Editors' ChoiceCancer

Finding the good in malaria

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Science Signaling  20 Oct 2015:
Vol. 8, Issue 399, pp. ec297
DOI: 10.1126/scisignal.aad6490

Malaria is a mosquito-borne infectious disease that can be fatal, particularly to fetuses and newborn babies. The protein VAR2CSA anchors malaria-infected erythrocytes to chondroitin sulfate A (CSA) that is exclusively present on placental cells, thereby promoting their infection. However, Salanti et al. found a way to use this mechanism to kill tumor cells. Cancer cells often reexpress genes that are normally restricted to development. Immunohistochemical staining revealed that placenta-specific CSA was present on the plasma membrane or in the surrounding stroma of various tumor tissues. In melanoma, the abundance of CSA increased with the advanced stage of the tumor. High expression of the gene encoding an enzyme that promotes the maturation of CSA (CHST11) correlated with poor survival in lung cancer patients. In culture, recombinant V5-tagged VAR2CSA (rVAR2) and erythrocytes infected with Plasmodium falciparum expressing VAR2CSA bound to various patient-derived cancer cells but not to normal cells, and this interaction was decreased by the addition of soluble CSA to the medium. Various cancer cells internalized fluorescent-conjugated constructs of rVAR2, and intravenously injected fluorescent-tagged rVARs accumulated in prostate or melanoma tumor xenografts. The use of drugs and natural toxins in cancer therapy is often clinically limited by toxicity. However, administration of drug conjugates in which rVAR2 was fused to either diphtheria toxin or an analog (KT886) of the antimitotic peptide hemiasterlin, a marine sponge extract, was markedly more potent than diphtheria toxin or KT886 alone and selectively killed various tumor cells but not normal cells in culture and killed various tumor xenografts in mice without inducing detectable toxicity in normal tissues. The findings indicate that fusing cytotoxic drugs to VAR2CSA may enable more targeted drug delivery to tumors.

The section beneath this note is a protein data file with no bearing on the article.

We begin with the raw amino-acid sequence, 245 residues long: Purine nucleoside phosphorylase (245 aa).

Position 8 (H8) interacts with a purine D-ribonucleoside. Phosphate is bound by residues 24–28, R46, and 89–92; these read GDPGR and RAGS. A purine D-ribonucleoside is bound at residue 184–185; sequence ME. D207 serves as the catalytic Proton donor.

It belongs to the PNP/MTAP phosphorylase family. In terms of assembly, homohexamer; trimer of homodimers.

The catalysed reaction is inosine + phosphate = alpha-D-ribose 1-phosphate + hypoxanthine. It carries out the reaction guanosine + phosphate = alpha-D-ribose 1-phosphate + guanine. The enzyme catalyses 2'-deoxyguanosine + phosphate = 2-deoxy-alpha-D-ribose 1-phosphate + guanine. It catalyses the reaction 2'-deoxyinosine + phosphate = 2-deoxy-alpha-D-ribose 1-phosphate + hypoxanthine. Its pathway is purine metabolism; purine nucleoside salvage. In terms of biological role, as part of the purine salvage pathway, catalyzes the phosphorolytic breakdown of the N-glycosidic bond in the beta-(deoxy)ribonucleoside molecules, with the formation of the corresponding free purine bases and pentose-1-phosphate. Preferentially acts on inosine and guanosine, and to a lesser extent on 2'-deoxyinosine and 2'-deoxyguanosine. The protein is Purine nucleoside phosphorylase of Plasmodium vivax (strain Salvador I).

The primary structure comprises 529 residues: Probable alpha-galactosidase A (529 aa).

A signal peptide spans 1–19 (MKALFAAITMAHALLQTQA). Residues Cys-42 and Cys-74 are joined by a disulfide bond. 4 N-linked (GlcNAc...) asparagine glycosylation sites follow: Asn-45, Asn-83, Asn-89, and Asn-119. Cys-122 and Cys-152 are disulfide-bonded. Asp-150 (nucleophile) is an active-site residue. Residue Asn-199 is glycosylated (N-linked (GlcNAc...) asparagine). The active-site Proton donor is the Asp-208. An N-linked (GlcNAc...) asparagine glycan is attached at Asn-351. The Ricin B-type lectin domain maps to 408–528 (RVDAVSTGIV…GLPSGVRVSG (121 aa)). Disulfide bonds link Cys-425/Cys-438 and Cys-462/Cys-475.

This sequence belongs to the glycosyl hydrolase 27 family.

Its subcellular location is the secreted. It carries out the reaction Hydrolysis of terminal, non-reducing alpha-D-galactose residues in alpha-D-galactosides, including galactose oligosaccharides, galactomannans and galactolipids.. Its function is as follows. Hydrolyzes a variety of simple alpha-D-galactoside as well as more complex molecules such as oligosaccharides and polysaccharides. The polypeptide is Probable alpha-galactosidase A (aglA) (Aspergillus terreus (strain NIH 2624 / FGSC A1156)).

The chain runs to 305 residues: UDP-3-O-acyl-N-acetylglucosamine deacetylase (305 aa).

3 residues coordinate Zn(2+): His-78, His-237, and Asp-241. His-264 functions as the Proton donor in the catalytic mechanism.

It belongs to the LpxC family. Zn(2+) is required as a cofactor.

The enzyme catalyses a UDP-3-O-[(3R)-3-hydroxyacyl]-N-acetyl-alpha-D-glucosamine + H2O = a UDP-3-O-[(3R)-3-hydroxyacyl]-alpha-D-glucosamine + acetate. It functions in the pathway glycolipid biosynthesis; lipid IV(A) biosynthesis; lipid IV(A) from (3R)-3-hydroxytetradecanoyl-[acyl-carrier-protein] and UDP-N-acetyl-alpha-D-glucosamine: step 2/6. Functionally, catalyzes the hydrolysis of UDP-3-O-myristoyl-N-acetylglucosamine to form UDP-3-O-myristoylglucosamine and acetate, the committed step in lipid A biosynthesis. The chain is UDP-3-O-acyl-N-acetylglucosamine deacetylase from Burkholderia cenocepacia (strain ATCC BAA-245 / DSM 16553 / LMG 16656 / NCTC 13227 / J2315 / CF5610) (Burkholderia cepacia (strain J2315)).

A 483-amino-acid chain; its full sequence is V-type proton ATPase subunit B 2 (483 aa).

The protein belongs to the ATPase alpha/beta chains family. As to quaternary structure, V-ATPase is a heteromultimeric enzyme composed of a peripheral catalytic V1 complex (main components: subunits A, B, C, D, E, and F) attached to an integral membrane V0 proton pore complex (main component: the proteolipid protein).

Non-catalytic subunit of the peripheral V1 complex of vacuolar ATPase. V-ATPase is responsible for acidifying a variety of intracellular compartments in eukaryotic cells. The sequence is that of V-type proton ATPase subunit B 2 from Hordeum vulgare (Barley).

A. Salanti, T. M. Clausen, M. Ø. Agerbæk, N. Al Nakouzi, M. Dahlbäck, H. Z. Oo, S. Lee, T. Gustavsson, J. R. Rich, B. J. Hedberg, Y. Mao, L. Barington, M. A. Pereira, J. LoBello, M. Endo, L. Fazli, J. Soden, C. K. Wang, A. F. Sander, R. Dagil, S. Thrane, P. J. Holst, L. Meng, F. Favero, G. J. Weiss, M. A. Nielsen, J. Freeth, T. O. Nielsen, J. Zaia, N. L. Tran, J. Trent, J. S. Babcook, T. G. Theander, P. H. Sorensen, M. Daugaard, Targeting human cancer by a glycosaminoglycan binding malaria protein. Cancer Cell 28, 500–514 (2015). [PubMed]

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